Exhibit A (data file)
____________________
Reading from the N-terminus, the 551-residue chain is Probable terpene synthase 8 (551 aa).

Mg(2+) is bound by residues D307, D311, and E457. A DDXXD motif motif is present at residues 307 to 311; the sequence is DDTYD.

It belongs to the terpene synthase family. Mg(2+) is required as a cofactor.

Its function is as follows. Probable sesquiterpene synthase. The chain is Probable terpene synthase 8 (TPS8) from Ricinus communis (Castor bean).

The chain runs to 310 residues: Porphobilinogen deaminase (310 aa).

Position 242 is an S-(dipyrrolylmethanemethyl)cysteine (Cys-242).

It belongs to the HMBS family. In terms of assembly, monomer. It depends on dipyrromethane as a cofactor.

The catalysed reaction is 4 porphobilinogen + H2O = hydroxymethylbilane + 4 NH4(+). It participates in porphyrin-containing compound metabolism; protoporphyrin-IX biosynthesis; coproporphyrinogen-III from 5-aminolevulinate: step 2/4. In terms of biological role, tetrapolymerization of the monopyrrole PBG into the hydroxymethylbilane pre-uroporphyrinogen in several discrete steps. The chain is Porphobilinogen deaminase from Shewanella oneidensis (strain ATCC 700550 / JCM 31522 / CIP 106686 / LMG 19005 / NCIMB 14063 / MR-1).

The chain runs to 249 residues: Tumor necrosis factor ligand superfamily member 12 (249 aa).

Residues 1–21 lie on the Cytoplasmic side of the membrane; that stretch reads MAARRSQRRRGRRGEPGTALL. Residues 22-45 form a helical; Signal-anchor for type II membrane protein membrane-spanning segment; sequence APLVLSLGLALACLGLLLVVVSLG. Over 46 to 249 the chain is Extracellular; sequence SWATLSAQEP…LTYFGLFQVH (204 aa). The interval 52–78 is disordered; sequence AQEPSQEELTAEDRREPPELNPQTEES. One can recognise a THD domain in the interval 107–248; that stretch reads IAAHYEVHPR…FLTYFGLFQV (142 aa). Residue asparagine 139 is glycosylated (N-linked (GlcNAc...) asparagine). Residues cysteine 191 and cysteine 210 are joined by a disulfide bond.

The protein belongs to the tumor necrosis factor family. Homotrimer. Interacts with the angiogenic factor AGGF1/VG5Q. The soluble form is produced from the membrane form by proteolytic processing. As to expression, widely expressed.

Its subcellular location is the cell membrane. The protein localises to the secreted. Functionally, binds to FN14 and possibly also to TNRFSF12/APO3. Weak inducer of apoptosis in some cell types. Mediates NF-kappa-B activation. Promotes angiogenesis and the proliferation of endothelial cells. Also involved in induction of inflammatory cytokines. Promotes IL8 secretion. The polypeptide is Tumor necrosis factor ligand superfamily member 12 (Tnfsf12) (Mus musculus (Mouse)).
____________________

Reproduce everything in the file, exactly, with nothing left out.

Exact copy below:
Reading from the N-terminus, the 551-residue chain is Probable terpene synthase 8 (551 aa).

Mg(2+) is bound by residues D307, D311, and E457. A DDXXD motif motif is present at residues 307 to 311; the sequence is DDTYD.

It belongs to the terpene synthase family. Mg(2+) is required as a cofactor.

Its function is as follows. Probable sesquiterpene synthase. The chain is Probable terpene synthase 8 (TPS8) from Ricinus communis (Castor bean).

The chain runs to 310 residues: Porphobilinogen deaminase (310 aa).

Position 242 is an S-(dipyrrolylmethanemethyl)cysteine (Cys-242).

It belongs to the HMBS family. In terms of assembly, monomer. It depends on dipyrromethane as a cofactor.

The catalysed reaction is 4 porphobilinogen + H2O = hydroxymethylbilane + 4 NH4(+). It participates in porphyrin-containing compound metabolism; protoporphyrin-IX biosynthesis; coproporphyrinogen-III from 5-aminolevulinate: step 2/4. In terms of biological role, tetrapolymerization of the monopyrrole PBG into the hydroxymethylbilane pre-uroporphyrinogen in several discrete steps. The chain is Porphobilinogen deaminase from Shewanella oneidensis (strain ATCC 700550 / JCM 31522 / CIP 106686 / LMG 19005 / NCIMB 14063 / MR-1).

The chain runs to 249 residues: Tumor necrosis factor ligand superfamily member 12 (249 aa).

Residues 1–21 lie on the Cytoplasmic side of the membrane; that stretch reads MAARRSQRRRGRRGEPGTALL. Residues 22-45 form a helical; Signal-anchor for type II membrane protein membrane-spanning segment; sequence APLVLSLGLALACLGLLLVVVSLG. Over 46 to 249 the chain is Extracellular; sequence SWATLSAQEP…LTYFGLFQVH (204 aa). The interval 52–78 is disordered; sequence AQEPSQEELTAEDRREPPELNPQTEES. One can recognise a THD domain in the interval 107–248; that stretch reads IAAHYEVHPR…FLTYFGLFQV (142 aa). Residue asparagine 139 is glycosylated (N-linked (GlcNAc...) asparagine). Residues cysteine 191 and cysteine 210 are joined by a disulfide bond.

The protein belongs to the tumor necrosis factor family. Homotrimer. Interacts with the angiogenic factor AGGF1/VG5Q. The soluble form is produced from the membrane form by proteolytic processing. As to expression, widely expressed.

Its subcellular location is the cell membrane. The protein localises to the secreted. Functionally, binds to FN14 and possibly also to TNRFSF12/APO3. Weak inducer of apoptosis in some cell types. Mediates NF-kappa-B activation. Promotes angiogenesis and the proliferation of endothelial cells. Also involved in induction of inflammatory cytokines. Promotes IL8 secretion. The polypeptide is Tumor necrosis factor ligand superfamily member 12 (Tnfsf12) (Mus musculus (Mouse)).